Generally speaking, light mildew, fungi, and mold are not big issues. They usually will be dried up by the sun without ever causing any harm to your plants, and they are simply a sign that your soil might be too moist.
If you do want to prevent them from growing, though, simply spread out your potting soil on a sheet and let it dry in the sun for a few days before use.
Fertilizer Types: Slow Release vs. Starter
When you look at all the different types of potting soil available, you will most likely notice that many of them will mention fertilizer and use phrases such as “starter charge” and “slow release.”
If a potting soil says that it has a “starter charge” of fertilizer, this simply means that it contains enough fertilizer to last your plant through the first few times it is watered. You will still most likely need to add your own fertilizer to the soil, but the starter charge at least helps your plants to get through the initial stages of their growth.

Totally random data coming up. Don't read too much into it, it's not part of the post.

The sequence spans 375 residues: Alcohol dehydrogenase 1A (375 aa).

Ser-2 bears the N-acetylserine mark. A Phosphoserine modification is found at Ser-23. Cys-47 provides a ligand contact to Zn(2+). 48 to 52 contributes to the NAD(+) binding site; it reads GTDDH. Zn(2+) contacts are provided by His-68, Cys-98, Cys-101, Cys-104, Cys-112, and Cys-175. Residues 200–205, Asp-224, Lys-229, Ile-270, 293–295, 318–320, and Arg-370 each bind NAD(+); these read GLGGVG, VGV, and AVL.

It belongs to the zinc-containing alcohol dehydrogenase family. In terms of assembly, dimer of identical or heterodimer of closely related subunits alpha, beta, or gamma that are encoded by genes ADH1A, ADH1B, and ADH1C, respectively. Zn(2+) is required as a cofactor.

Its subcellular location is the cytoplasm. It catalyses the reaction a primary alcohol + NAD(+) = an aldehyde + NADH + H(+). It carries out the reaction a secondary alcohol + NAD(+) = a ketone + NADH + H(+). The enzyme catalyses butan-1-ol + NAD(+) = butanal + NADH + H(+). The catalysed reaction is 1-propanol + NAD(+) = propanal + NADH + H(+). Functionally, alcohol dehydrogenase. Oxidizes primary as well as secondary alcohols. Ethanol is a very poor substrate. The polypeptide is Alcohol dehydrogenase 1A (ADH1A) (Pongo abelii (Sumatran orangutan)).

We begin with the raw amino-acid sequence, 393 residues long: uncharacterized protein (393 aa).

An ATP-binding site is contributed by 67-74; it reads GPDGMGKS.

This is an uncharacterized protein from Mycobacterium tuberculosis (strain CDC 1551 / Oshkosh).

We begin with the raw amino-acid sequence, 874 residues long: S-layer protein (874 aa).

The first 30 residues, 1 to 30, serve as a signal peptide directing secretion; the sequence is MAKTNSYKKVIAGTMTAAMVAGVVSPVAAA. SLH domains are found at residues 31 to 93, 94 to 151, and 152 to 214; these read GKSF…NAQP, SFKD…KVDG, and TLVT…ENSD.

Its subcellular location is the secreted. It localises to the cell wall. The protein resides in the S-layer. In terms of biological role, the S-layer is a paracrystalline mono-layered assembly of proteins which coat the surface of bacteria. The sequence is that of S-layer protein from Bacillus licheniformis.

If a potting soil says that it has “slow release” fertilizer, this means that it contains slightly more fertilizer, but only enough for approximately a month.
Again, you will have to eventually add your own fertilizer, but slow release will last for at least a few weeks.
In addition to fertilizer, many potting soils will also contain added chemicals or ingredients that are meant to help retain moisture. This is a great feature, and it allows you to water your plants a little less often than normal.
You still will need to keep an eye on everything and make sure that you do not leave your garden for too long, but it does give you some breathing space.
An important thing to keep in mind with potting soil that has water retaining features is that you must avoid overwatering. Because the soil holds more water than normal, you will have to make sure that your normal watering patterns do not leave it too saturated.
Mulch, Manure, & Garden Soil
A question often asked by new gardeners is:
“Can I use mulch, garden soils, or manure as a replacement for potting soil?”